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Radiochemistry is the chemistry of radioactive materials, where radioactive isotopes of elements are used to study the properties and chemical reactions of non-radioactive isotopes (often within radiochemistry the absence of radioactivity leads to a substance being described as being inactive as the isotopes are stable). Much of radiochemistry deals with the use of radioactivity to study ordinary chemical reactions. This is very different from radiation chemistry where the radiation levels are kept too low to influence the chemistry.
Radiochemistry includes the study of both natural and man-made radioisotopes.
Main decay modes
All radioisotopes are unstable isotopes of elements—undergo nuclear decay and emit some form of radiation. The radiation emitted can be of several types including alpha, beta, gamma radiation, proton and neutron emission along with neutrino and antiparticle emission decay pathways.
1. α (alpha) radiation—the emission of an alpha particle (which contains 2 protons and 2 neutrons) from an atomic nucleus. When this occurs, the atom's atomic mass will decrease by 4 units and atomic number will decrease by 2.
These three types of radiation can be distinguished by their difference in penetrating power.
Alpha can be stopped quite easily by a few centimetres in air or a piece of paper and is equivalent to a helium nucleus. Beta can be cut off by an aluminium sheet just a few millimetres thick and are electrons. Gamma is the most penetrating of the three and is a massless chargeless high energy photon. Gamma radiation requires an appreciable amount of heavy metal radiation shielding (usually lead or barium-based) to reduce its intensity.
By neutron irradiation of objects it is possible to induce radioactivity; this activation of stable isotopes to create radioisotopes is the basis of neutron activation analysis. One of the most interesting objects which has been studied in this way is the hair of Napoleon's head, which have been examined for their arsenic content.
A series of different experimental methods exist, these have been designed to enable the measurement of a range of different elements in different matrices. To reduce the effect of the matrix it is common to use the chemical extraction of the wanted element and/or to allow the radioactivity due to the matrix elements to decay before the measurement of the radioactivity. Since the matrix effect can be corrected for by observing the decay spectrum, little or no sample preparation is required for some samples, making neutron activation analysis less susceptible to contamination.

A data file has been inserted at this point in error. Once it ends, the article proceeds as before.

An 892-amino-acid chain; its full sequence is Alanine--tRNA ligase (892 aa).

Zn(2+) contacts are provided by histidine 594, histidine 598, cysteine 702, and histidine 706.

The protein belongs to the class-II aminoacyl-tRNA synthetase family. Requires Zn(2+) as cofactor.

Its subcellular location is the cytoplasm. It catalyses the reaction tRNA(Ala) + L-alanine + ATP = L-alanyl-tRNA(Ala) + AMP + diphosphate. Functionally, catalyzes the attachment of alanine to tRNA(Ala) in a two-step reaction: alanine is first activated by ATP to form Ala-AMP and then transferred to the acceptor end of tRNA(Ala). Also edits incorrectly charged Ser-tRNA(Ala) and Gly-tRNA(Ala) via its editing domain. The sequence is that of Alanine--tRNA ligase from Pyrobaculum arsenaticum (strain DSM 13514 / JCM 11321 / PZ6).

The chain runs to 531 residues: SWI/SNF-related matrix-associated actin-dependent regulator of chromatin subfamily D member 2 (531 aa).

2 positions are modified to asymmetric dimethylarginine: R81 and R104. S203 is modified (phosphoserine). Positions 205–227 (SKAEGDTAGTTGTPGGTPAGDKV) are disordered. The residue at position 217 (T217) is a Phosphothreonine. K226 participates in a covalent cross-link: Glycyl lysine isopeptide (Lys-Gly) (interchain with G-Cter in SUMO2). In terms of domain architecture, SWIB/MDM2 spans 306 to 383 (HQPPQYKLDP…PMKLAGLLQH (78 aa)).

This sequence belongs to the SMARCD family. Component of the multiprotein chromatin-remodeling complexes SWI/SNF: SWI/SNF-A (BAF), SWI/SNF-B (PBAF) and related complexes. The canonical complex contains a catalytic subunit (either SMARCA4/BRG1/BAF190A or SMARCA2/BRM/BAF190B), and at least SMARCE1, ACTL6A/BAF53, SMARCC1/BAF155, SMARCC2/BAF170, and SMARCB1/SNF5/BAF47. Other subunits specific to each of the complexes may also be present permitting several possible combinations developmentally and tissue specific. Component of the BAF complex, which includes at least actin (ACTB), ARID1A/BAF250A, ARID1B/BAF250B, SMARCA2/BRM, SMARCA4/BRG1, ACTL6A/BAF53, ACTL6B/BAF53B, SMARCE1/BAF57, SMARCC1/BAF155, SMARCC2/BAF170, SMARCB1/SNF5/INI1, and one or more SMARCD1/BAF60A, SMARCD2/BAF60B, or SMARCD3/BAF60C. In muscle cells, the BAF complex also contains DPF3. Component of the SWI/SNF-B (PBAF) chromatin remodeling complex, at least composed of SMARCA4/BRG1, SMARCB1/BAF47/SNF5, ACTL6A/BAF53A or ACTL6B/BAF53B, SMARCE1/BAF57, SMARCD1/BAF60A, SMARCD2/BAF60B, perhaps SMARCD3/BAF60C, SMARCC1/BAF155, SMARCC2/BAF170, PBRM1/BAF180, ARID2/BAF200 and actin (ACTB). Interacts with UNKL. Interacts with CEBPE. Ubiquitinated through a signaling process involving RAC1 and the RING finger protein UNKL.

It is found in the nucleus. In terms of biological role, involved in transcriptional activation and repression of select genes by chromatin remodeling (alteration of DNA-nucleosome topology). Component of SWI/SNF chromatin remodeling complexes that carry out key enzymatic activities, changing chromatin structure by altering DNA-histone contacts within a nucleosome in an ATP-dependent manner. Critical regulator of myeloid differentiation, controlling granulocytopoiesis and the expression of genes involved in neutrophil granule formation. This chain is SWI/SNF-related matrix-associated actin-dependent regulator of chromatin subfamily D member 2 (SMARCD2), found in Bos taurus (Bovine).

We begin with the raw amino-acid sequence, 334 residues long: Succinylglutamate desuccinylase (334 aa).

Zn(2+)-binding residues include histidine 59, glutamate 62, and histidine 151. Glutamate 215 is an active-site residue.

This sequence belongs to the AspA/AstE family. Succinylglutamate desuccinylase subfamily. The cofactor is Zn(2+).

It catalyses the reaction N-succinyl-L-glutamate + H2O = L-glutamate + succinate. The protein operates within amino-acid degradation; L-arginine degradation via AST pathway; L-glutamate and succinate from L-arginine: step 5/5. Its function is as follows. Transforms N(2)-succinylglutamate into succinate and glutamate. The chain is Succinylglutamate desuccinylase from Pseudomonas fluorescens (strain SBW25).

The effects of a series of different cooling times can be seen if a hypothetical sample which contains sodium, uranium and cobalt in a 100:10:1 ratio was subjected to a very short pulse of thermal neutrons. The initial radioactivity would be dominated by the 24Na activity (half-life 15 h) but with increasing time the 239Np (half-life 2.4 d after formation from parent 239U with half-life 24 min) and finally the 60Co activity (5.3 yr) would predominate.
One biological application is the study of DNA using radioactive phosphorus-32. In these experiments stable phosphorus is replaced by the chemically identical radioactive P-32, and the resulting radioactivity is used in analysis of the molecules and their behaviour.
Another example is the work which was done on the methylation of elements such as sulfur, selenium, tellurium and polonium by living organisms. It has been shown that bacteria can convert these elements into volatile compounds, it is thought that methylcobalamin (vitamin B12) alkylates these elements to create the dimethyls. It has been shown that a combination of Cobaloxime and inorganic polonium in sterile water forms a volatile polonium compound, while a control experiment which did not contain the cobalt compound did not form the volatile polonium compound. For the sulfur work the isotope 35S was used, while for polonium 207Po was used. In some related work by the addition of 57Co to the bacterial culture, followed by isolation of the cobalamin from the bacteria (and the measurement of the radioactivity of the isolated cobalamin) it was shown that the bacteria convert available cobalt into methylcobalamin.
In medicine PET (Positron Emission Tomography) scans are commonly used in diagnostic purposes in. A radiative tracer is injected intravenously into the patient and then taken to the PET machine. The radioactive tracer releases radiation outward from the patient and the cameras in the machine interpret the radiation rays from the tracer. PET scan machines use solid state scintillation detection because of its high detection efficiency, NaI(Tl) crystals absorb the tracers radiation and produce photons that get converted into an electrical signal for the machine to analyze.